Sexy Pizza is losing its Capitol Hill restaurant after its owner criticized the building's anti-homeless landscaping - Denverite, the Denver site!

2022-06-16 20:16:35 By : Ms. Shifuhuang Liu

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The restaurant will offer delivery and takeout from a Lincoln Park ghost kitchen while looking for a full-time spot.

For the first time since Sexy Pizza opened 15 years ago, the restaurant won’t have a Capitol Hill location.

Restaurateur Kayvan Khalatbari said his landlord, Katherine Diane MacRossie, has refused to renew his lease at his pizza chain’s 1018 East 11th Avenue location.

“Fifteen years, we’ve never been late on rent, let alone missed a payment,” he said. “And we’ve been great tenants. We’ve been good stewards of that block, I think, and of the Capitol Hill neighborhood. We are obviously very engaged in the community and philanthropically and with the local schools and the creative industry and obviously take very good care of our employees with our ownership stock and benefits and pay and things of that nature. But this woman has just always had something against us.”

Over the years, he said, the business has put more than $200,000 in renovations into the space. MacRossie hasn’t returned our request for comment.

Sexy Pizza started trying to renew the lease a year ago, Khalatbari said. Over the months MacRossie declined to commit, saying she was waiting to see what the right market price would be.

Six months ago, he revisited the lease with her, noting that Sexy Pizza had employees and customers to think of. She stalled again, he said.

In March, Khalatbari criticized rocks installed around the building designed to deter unhoused people from camping on the block. Khalatbari, who said he had been homeless himself when he opened Sexy Pizza, had been blasted by community members for the landscaping and wanted to correct the record. He opposed the installation, both because it was designed to keep unhoused people from camping in the area but also because it was making it hard to do business.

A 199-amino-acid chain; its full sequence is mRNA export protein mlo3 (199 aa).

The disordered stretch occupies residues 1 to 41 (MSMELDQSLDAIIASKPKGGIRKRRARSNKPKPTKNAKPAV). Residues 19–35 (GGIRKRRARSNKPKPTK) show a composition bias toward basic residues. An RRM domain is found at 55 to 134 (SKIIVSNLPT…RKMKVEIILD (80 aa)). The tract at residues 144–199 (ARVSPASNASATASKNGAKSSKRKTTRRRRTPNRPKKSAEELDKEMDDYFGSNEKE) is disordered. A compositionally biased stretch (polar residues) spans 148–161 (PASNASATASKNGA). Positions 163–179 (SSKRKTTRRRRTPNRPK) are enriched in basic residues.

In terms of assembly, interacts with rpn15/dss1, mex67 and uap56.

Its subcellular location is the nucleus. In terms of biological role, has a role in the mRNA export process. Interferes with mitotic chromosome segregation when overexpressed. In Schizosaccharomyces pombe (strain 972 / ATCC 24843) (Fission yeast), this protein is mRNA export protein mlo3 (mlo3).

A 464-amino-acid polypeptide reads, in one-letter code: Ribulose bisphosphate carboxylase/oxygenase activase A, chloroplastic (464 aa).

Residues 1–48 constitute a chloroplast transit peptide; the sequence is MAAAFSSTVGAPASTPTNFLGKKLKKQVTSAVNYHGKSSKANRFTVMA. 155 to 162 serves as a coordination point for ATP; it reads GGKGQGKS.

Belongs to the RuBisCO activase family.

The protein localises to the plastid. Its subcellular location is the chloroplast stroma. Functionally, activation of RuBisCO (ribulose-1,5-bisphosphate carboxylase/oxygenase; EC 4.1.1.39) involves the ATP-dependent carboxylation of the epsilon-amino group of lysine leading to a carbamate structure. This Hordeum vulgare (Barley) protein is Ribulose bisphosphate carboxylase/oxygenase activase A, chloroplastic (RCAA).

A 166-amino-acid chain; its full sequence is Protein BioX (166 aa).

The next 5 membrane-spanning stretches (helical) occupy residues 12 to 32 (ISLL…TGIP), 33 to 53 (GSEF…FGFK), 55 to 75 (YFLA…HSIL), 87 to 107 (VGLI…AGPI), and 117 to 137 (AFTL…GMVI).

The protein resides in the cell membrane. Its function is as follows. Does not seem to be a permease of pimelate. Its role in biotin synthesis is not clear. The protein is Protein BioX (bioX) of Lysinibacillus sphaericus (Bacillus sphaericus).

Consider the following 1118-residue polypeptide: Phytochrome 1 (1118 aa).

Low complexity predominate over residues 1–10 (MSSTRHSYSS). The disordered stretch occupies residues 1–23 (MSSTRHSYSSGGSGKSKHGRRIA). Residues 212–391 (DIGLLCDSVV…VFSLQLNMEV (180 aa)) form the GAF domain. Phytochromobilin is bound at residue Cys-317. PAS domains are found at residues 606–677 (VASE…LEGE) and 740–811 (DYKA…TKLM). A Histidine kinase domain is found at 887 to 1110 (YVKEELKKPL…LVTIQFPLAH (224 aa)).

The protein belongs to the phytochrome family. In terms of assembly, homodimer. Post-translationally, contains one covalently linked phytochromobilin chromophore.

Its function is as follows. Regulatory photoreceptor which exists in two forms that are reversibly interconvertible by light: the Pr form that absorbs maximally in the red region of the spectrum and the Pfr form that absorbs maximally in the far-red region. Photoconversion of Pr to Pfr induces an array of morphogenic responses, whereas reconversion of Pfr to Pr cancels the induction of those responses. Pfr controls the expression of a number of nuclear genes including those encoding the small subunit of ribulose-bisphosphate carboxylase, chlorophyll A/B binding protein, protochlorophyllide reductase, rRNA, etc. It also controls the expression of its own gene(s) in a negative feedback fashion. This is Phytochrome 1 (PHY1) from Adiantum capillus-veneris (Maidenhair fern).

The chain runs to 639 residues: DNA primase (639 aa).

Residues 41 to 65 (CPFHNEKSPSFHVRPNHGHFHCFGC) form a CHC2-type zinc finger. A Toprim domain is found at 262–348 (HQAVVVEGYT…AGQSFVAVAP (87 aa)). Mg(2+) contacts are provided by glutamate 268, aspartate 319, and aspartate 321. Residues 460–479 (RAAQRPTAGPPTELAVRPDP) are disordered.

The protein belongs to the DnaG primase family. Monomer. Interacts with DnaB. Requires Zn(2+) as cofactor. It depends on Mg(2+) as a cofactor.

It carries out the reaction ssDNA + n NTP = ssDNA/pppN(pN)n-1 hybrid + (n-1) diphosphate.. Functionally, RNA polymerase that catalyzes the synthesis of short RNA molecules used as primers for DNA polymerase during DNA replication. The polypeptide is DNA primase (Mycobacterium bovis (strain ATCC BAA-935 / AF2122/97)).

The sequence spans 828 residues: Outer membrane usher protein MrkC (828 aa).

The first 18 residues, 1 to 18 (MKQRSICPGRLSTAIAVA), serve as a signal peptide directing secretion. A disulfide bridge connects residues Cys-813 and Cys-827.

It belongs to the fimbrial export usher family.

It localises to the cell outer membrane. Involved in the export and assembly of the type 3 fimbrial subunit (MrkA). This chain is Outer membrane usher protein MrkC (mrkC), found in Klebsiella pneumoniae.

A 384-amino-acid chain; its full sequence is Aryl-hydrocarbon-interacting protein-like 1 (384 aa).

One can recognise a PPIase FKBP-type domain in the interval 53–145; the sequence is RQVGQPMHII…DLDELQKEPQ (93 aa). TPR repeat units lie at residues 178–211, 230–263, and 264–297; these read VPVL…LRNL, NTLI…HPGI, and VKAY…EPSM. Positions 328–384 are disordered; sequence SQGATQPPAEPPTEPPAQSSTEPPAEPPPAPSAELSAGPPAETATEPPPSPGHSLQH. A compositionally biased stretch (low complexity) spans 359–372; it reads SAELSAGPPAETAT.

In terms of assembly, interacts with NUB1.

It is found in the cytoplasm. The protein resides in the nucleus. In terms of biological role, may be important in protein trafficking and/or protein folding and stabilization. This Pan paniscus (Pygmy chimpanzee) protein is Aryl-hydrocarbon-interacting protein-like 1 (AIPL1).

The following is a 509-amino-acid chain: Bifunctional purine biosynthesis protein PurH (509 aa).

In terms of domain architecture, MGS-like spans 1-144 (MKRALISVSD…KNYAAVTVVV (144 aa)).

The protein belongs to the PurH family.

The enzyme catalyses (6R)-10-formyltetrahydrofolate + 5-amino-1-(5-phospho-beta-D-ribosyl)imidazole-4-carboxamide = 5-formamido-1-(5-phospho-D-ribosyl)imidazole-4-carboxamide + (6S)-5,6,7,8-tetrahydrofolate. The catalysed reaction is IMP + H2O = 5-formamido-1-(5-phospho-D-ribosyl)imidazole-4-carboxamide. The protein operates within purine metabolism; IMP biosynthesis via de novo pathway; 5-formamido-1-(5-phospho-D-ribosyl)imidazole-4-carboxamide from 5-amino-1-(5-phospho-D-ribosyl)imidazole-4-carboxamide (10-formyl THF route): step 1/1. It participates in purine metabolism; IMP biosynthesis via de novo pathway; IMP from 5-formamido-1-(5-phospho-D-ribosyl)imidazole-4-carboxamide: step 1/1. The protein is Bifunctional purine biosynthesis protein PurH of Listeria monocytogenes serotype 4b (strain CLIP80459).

“It’s kind of a double slap in the face on that front, in that it goes against everything that we believe in, and people are now associating this terrible practice of placing rocks in front of the store — they’re associating that with us,” he said at the time. “And it’s made it harder on our drivers to do their job, especially on busy weekend nights.”

“She said that she essentially didn’t appreciate getting thrown under the bus on the homelessness issue. And we don’t have an interest in renewing your lease at this time,” recalled Khalatbari.

A week ago, he said, he tried to convince her to extend the lease on a month-to-month basis and for double the price, and she still said no.

“We’re not going to have any dine-in at this temporary location,” he said. “She’s really putting our business in a very rough spot for no reason and with no warning, which is really unfortunate.”

In the meantime, Khalatbari is on the hunt for commercial real estate to buy or lease, where he can set up a new Sexy Pizza in Capitol Hill, the Golden Triangle, Uptown or another part of Central Denver. The business model might shift away from dine-in and look more like Benny Blanco’s, with a take-out window.

“If there are any landlords or people looking to sublet, probably somewhere between 500 and 1000 square feet, we’d be really interested in talking with them,” Khalatbari said.

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